The HIV epidemic can be stopped (Dr. Julio Montaner)
As scientists prepare to meet in Vancouver, Canada, for the annual meeting of the International AIDS Society (IAS) on 19–22 July, many argue that the end of the AIDS epidemic could be in sight. A mass of convincing data, they say, shows that the universal roll-out of antiretroviral treatment provides a means to stop HIV — but only if the world acts fast.
The optimism is due to the apparent success of the ‘treatment as prevention’ approach. Treating people with antiretroviral drugs as soon as possible after their diagnosis, it seems, not only prevents death and disability due to the disease but also prevents virus transmission. In 2014, the United Nations Joint Programme on AIDS (UNAIDS) drew on this concept to set the ‘90-90-90’ goals, which envisage diagnosing and effectively treating 90% of people infected with HIV to eliminate the disease as a public-health threat by 2030.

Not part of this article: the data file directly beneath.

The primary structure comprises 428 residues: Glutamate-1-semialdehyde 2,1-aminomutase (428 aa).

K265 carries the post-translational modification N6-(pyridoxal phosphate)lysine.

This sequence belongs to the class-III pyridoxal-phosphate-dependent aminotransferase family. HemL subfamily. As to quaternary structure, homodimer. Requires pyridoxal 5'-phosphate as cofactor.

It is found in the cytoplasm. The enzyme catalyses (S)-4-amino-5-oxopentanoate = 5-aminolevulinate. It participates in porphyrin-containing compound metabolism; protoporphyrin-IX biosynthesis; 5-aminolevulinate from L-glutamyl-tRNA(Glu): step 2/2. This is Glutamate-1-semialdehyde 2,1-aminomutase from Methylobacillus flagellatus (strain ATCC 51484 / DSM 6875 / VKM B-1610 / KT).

Altogether, the evidence bolsters the case that the world now has the tools at hand to eliminate the HIV threat. As conference co-chair Julio Montaner of the University of British Columbia, Vancouver, argues: “Treatment works for individual and public health, and for the public-health purse. As a policymaker, you have nowhere to hide.”